Your cat spends the majority of his day sleeping in a sun patch on the carpet and only shows you attention when his food bowl is empty or his litter box needs cleaning. Not the most attentive roommate, you'd think your cat would hardly notice when you're not there as long as he has plenty of fresh food and water and a clean place to do his dirty work.
Trying to pinpoint exactly how long you can leave your cat alone for before he starts going crazy and chasing imaginary birds in the living room is difficult, but it's definitely not long.
Your cat is not as independent as you think.
One huge misconception people have about cats is the assumption that they're totally independent and thinking that we need their companionship more than they need ours. Pam Johnson-Bennett, best-selling author and cat behavior expert, elaborated by saying, "Many people have an inaccurate image of cats being solitary creatures who don't need companionship, but they actually are social and do form very strong bonds with their human family members and animal companions." Because who else is going to dole out the cat nip?
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How long is too long?
Okay, so we know they like having us around, but how long can they tough it out without us if they had to. Three months? One month? A few days? The Sun Chronicle asked a handful of professionals ranging from veterinarians to owners of animal rescues and pet sitting businesses, what they thought about leaving a cat alone for three months (with someone stopping by regularly to feed it and clean the litter box). And the responses were mixed.
Some, like veterinarian Dr. Beth Blair, felt the long absence would be too stressful for your kitty. "Domesticated cats are used to being with people on a day-to-day basis. I don't recommend leaving a cat for three months. The long absence might take a mental toll on the cat which could lead to urinating out of the box or even becoming anti-social."
While others like Brian Adams, spokesperson for the Massachusetts Society for the Prevention of Cruelty to Animals, think it's okay as long as you find an attentive pet sitter. "It is not cruel to leave a cat at home for three months as long as the cat-sitter spends some quality time with it on a daily basis."
Bjarne Braastad, cat expert/professor/author told Science Nordic that even a week away "is too long." And with an even stricter opinion still is veterinarian Christie C. Long who believes "two or at the most three nights away is probably the maximum you should consider." Better stop and take another look at that extensive itinerary!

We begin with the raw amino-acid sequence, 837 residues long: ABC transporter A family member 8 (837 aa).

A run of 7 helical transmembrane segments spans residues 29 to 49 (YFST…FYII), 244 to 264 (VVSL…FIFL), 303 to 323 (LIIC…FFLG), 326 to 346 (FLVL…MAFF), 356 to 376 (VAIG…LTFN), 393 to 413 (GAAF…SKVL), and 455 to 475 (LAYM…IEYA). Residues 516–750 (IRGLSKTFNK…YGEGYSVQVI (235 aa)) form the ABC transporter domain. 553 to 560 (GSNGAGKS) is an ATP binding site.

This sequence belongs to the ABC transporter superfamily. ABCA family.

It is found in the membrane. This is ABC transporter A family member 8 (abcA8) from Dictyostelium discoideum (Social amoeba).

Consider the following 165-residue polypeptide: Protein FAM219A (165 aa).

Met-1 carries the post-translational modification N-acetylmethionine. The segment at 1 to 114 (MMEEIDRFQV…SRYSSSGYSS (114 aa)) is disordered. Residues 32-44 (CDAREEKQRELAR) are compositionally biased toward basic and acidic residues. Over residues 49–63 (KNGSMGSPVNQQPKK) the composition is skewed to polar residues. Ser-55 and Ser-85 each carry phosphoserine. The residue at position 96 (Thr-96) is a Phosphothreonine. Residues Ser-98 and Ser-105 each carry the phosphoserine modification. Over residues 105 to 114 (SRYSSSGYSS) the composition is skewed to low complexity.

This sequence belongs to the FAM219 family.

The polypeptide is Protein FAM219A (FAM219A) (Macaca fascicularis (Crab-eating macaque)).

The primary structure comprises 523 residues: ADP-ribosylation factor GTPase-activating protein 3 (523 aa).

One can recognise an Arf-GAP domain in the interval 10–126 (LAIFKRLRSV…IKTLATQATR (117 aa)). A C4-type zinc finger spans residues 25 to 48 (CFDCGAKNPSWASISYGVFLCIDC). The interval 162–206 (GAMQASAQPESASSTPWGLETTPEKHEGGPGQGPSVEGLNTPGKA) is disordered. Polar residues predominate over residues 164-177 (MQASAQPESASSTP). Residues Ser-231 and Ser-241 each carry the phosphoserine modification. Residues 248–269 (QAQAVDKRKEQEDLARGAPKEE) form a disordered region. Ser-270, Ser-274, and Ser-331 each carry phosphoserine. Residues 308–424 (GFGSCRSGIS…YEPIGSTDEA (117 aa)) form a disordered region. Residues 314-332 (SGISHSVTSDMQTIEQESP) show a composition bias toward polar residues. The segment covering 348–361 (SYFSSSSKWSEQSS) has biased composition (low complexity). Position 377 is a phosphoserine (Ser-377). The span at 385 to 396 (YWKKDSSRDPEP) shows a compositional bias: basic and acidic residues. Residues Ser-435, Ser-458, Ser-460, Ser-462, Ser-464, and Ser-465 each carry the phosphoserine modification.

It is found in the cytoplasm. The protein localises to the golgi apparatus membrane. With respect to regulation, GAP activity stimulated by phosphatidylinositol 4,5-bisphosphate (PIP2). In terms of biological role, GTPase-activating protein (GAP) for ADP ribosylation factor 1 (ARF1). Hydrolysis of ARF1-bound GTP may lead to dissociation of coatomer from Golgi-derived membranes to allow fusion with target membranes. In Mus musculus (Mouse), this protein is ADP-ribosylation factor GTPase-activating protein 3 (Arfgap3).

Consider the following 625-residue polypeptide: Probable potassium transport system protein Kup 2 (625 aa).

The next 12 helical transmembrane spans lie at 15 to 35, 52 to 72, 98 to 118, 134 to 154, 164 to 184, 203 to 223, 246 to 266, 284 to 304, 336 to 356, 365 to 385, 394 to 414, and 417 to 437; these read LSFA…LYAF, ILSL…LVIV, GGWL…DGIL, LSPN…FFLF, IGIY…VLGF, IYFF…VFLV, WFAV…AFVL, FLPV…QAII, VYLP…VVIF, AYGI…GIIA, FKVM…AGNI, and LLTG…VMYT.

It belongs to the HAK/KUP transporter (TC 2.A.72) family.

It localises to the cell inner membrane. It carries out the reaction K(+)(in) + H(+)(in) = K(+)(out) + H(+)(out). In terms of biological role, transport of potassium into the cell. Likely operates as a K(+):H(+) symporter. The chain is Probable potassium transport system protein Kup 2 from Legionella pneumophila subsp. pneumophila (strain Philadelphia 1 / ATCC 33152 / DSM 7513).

Cats can suffer separation anxiety too.
Dogs aren't the only ones that suffer from crippling bouts of separation anxiety every time they see you pull out your suitcase. This should come as no surprise to true feline aficionados since they know "cats are very much creatures of habit. They are easily thrown off by a change in their environment," said veterinarian Dr. Neely from Ask The Cat Doctor.
Cats are victims too and sometimes the way they act out is even worse than their canine counterparts. According to cat expert Pam Johnson-Bennett, "The cat may urinate or defecate on the cat parent's bed or on clothing belonging to that human family member. It's easy to misread this behavior as one of spite, but it's really a way for kitty to self-soothe by mixing his scent with yours. It's also a way that the cat attempts to help you "find" your way home. Think of it as the feline version of dropping bread crumbs along the path" So while your cat's heart might be in the right place, a big smelly wet spot in the middle of your bed is the absolute last thing you want to come home to after a long trip.
Other signs include — excessive meowing, lack of appetite and increased self-grooming. Spending a few days away won't harm your cat, but any longer and you should consider entrusting someone to go to your place to care for and interact with your cat on a daily basis until you get back.
Your cat probably won't acknowledge your presence when you do get back home, but rest assured — she missed you, too.